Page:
Three members of the Montana Board of Pardons and Parole did not make a decision Tuesday, on whether to approve Barry Beach's application for clemency.
People from across Montana showed up at the Powell County Community Center in Deer Lodge for the meeting. Twenty people urged the board to give Beach another chance at freedom.
Beach was convicted of the 1979 murder of Poplar teenager Kimberly Nees. He maintains he was coerced to confess during intense interrogation.
A judge sentenced Beach in 1984 to 100 years in the Montana State Prison without parole.
In 2011, Fergus County District Court Judge E. Wayne Phillips granted Beach a new trial and freed him on bail. But the Montana Supreme Court overruled that decision in 2013, and sent Beach back to prison after 18 months.
Board members heard from people who housed, employed and befriended Beach during those 18 months. They said Beach is no threat and would be an asset to the community.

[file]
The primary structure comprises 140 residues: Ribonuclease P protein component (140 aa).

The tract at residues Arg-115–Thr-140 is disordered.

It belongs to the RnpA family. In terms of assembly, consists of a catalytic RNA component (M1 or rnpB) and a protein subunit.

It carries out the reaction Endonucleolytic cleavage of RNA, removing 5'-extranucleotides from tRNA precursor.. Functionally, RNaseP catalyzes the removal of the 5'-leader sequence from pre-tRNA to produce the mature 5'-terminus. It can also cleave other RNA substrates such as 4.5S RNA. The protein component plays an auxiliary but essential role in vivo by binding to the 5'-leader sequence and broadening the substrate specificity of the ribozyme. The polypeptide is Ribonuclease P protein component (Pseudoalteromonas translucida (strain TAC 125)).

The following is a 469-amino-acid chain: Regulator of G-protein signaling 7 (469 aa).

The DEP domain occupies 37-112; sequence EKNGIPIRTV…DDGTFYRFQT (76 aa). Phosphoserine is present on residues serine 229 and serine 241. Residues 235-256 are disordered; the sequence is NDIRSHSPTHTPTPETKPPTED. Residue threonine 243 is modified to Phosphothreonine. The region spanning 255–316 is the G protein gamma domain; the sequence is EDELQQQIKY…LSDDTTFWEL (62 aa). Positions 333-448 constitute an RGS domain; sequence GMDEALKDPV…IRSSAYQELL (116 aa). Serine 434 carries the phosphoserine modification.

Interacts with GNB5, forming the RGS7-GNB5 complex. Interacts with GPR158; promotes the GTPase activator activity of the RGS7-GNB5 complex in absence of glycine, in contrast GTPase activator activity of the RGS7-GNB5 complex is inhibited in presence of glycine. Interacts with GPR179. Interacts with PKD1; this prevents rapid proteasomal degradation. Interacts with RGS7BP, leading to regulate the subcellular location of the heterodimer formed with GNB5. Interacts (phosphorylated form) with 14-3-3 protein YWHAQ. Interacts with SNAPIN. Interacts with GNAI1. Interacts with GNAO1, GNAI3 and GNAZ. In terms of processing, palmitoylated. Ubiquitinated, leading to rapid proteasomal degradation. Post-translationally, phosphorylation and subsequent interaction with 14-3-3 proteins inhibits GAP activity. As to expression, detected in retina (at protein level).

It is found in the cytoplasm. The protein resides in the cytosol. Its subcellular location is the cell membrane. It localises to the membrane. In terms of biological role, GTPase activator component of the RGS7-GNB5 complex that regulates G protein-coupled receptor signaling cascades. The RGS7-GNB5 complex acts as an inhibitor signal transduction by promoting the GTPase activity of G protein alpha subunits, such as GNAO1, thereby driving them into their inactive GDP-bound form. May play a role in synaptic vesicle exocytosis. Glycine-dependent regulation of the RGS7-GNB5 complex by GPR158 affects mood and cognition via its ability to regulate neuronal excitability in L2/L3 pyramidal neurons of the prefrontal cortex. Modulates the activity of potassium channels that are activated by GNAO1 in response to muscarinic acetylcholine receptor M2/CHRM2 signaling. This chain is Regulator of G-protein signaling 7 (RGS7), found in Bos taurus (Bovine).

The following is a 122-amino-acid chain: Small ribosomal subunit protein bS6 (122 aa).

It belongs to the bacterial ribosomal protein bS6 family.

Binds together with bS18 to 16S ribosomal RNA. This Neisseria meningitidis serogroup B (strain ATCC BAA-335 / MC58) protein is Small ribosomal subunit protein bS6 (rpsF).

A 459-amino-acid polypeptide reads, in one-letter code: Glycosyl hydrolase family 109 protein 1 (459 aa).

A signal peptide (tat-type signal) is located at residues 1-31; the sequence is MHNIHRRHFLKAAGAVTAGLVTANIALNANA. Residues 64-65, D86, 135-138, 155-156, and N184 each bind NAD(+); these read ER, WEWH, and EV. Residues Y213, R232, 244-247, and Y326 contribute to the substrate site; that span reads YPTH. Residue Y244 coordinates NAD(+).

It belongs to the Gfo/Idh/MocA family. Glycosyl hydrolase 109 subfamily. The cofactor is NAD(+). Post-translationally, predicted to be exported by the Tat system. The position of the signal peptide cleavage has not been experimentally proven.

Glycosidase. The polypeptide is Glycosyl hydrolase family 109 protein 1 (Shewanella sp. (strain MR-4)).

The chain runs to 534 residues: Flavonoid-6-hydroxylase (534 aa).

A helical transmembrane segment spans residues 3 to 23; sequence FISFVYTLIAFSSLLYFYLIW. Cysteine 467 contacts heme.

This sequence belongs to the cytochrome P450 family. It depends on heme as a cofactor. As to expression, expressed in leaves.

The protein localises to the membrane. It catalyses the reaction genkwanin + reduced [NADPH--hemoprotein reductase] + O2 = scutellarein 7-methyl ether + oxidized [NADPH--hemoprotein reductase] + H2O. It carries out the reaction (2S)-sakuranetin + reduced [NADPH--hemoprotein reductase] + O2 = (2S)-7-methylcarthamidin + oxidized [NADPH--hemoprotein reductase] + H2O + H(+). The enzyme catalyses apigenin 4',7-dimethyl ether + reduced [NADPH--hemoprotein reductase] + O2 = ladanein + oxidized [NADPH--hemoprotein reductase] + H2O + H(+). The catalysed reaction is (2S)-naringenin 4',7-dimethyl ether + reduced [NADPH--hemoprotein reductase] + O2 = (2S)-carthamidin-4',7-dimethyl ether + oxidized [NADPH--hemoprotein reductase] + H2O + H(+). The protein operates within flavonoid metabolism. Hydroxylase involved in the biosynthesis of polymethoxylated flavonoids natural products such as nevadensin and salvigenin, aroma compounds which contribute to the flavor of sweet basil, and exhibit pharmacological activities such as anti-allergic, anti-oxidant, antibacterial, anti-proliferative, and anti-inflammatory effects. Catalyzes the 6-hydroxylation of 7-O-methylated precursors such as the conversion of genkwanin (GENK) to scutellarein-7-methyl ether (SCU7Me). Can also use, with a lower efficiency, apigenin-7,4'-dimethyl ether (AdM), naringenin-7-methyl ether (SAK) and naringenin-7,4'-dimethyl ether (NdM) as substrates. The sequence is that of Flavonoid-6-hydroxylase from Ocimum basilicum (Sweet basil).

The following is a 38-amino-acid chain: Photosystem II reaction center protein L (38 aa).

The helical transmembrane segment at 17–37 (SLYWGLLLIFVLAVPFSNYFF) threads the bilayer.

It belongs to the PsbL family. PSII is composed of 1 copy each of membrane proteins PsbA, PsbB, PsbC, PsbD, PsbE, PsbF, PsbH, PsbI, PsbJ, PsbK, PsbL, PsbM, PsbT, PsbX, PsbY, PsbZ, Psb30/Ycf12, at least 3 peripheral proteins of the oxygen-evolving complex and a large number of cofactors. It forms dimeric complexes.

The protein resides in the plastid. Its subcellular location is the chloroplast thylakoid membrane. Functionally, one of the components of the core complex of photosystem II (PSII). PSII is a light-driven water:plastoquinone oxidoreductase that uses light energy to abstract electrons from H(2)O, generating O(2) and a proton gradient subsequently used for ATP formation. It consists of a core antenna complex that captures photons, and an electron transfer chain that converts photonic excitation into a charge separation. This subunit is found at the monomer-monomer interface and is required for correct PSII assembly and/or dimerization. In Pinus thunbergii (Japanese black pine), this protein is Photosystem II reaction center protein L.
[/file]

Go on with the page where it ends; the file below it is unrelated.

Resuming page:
"Barry has a job as soon as he's out. He can come to work for me," said former employer and owner of the Clocktower Inn in Billings Stephen Wahrlich.
Billings Mayor Thomas Hanel told the board he would welcome Beach back to the city.
"We have a place for him. We have the support for him. We have people waiting for him to help him to succeed in life and once again be a useful citizen and a member of our fine society," Hanel.
Flathead County Attorney and Kalispell resident Ed Corrigan was the only person to speak in opposition to the clemency application.
"This was a brutal, horrific crime," Corrigan said. "It is not the type of crime for which clemency should be granted, and it is for that reason that I am here before the board opposing Mr. Beach's request."
Beach was not in attendance at the meeting.
If the board accepts his application, they will order an investigation for a clemency hearing. If not, Beach's 100-year prison sentence will stand.
The board has about three weeks to make a decision.